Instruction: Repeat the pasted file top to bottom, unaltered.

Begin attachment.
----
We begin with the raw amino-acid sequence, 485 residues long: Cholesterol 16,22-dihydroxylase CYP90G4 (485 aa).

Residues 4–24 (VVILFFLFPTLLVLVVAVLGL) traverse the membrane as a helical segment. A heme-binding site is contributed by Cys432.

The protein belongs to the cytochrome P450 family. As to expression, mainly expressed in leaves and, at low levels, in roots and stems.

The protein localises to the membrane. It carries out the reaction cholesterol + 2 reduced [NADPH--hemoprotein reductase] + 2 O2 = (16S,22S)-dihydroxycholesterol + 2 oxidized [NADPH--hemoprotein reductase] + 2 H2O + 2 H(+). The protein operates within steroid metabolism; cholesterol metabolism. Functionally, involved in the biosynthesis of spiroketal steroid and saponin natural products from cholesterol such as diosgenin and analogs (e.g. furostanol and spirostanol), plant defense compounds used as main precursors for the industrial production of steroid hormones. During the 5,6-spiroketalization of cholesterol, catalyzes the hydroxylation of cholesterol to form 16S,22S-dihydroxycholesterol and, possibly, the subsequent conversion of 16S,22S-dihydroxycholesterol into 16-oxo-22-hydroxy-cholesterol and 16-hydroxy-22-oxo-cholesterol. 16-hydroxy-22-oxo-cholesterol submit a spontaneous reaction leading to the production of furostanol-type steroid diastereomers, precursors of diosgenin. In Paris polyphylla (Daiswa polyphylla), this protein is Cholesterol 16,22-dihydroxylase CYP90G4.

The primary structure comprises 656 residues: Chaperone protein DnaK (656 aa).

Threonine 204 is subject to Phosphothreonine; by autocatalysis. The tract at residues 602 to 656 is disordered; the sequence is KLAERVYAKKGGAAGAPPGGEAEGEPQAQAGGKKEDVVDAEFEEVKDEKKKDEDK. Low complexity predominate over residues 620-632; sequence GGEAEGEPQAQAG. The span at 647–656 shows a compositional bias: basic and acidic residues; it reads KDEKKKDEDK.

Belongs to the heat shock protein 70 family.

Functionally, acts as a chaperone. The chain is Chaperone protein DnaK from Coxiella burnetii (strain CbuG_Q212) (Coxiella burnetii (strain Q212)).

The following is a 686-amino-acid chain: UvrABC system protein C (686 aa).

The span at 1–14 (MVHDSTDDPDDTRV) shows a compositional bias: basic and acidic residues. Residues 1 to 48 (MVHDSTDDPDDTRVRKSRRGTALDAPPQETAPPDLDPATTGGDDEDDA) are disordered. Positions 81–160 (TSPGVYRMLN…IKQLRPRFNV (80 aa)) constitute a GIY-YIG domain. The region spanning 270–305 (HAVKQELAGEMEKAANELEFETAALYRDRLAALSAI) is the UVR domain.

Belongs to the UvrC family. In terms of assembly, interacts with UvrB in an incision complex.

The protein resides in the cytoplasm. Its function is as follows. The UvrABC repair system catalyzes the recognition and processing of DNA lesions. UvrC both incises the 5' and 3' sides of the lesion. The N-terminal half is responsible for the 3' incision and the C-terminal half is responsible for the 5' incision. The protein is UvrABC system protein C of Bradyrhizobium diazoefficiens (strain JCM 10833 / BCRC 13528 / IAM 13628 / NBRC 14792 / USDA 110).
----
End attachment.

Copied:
We begin with the raw amino-acid sequence, 485 residues long: Cholesterol 16,22-dihydroxylase CYP90G4 (485 aa).

Residues 4–24 (VVILFFLFPTLLVLVVAVLGL) traverse the membrane as a helical segment. A heme-binding site is contributed by Cys432.

The protein belongs to the cytochrome P450 family. As to expression, mainly expressed in leaves and, at low levels, in roots and stems.

The protein localises to the membrane. It carries out the reaction cholesterol + 2 reduced [NADPH--hemoprotein reductase] + 2 O2 = (16S,22S)-dihydroxycholesterol + 2 oxidized [NADPH--hemoprotein reductase] + 2 H2O + 2 H(+). The protein operates within steroid metabolism; cholesterol metabolism. Functionally, involved in the biosynthesis of spiroketal steroid and saponin natural products from cholesterol such as diosgenin and analogs (e.g. furostanol and spirostanol), plant defense compounds used as main precursors for the industrial production of steroid hormones. During the 5,6-spiroketalization of cholesterol, catalyzes the hydroxylation of cholesterol to form 16S,22S-dihydroxycholesterol and, possibly, the subsequent conversion of 16S,22S-dihydroxycholesterol into 16-oxo-22-hydroxy-cholesterol and 16-hydroxy-22-oxo-cholesterol. 16-hydroxy-22-oxo-cholesterol submit a spontaneous reaction leading to the production of furostanol-type steroid diastereomers, precursors of diosgenin. In Paris polyphylla (Daiswa polyphylla), this protein is Cholesterol 16,22-dihydroxylase CYP90G4.

The primary structure comprises 656 residues: Chaperone protein DnaK (656 aa).

Threonine 204 is subject to Phosphothreonine; by autocatalysis. The tract at residues 602 to 656 is disordered; the sequence is KLAERVYAKKGGAAGAPPGGEAEGEPQAQAGGKKEDVVDAEFEEVKDEKKKDEDK. Low complexity predominate over residues 620-632; sequence GGEAEGEPQAQAG. The span at 647–656 shows a compositional bias: basic and acidic residues; it reads KDEKKKDEDK.

Belongs to the heat shock protein 70 family.

Functionally, acts as a chaperone. The chain is Chaperone protein DnaK from Coxiella burnetii (strain CbuG_Q212) (Coxiella burnetii (strain Q212)).

The following is a 686-amino-acid chain: UvrABC system protein C (686 aa).

The span at 1–14 (MVHDSTDDPDDTRV) shows a compositional bias: basic and acidic residues. Residues 1 to 48 (MVHDSTDDPDDTRVRKSRRGTALDAPPQETAPPDLDPATTGGDDEDDA) are disordered. Positions 81–160 (TSPGVYRMLN…IKQLRPRFNV (80 aa)) constitute a GIY-YIG domain. The region spanning 270–305 (HAVKQELAGEMEKAANELEFETAALYRDRLAALSAI) is the UVR domain.

Belongs to the UvrC family. In terms of assembly, interacts with UvrB in an incision complex.

The protein resides in the cytoplasm. Its function is as follows. The UvrABC repair system catalyzes the recognition and processing of DNA lesions. UvrC both incises the 5' and 3' sides of the lesion. The N-terminal half is responsible for the 3' incision and the C-terminal half is responsible for the 5' incision. The protein is UvrABC system protein C of Bradyrhizobium diazoefficiens (strain JCM 10833 / BCRC 13528 / IAM 13628 / NBRC 14792 / USDA 110).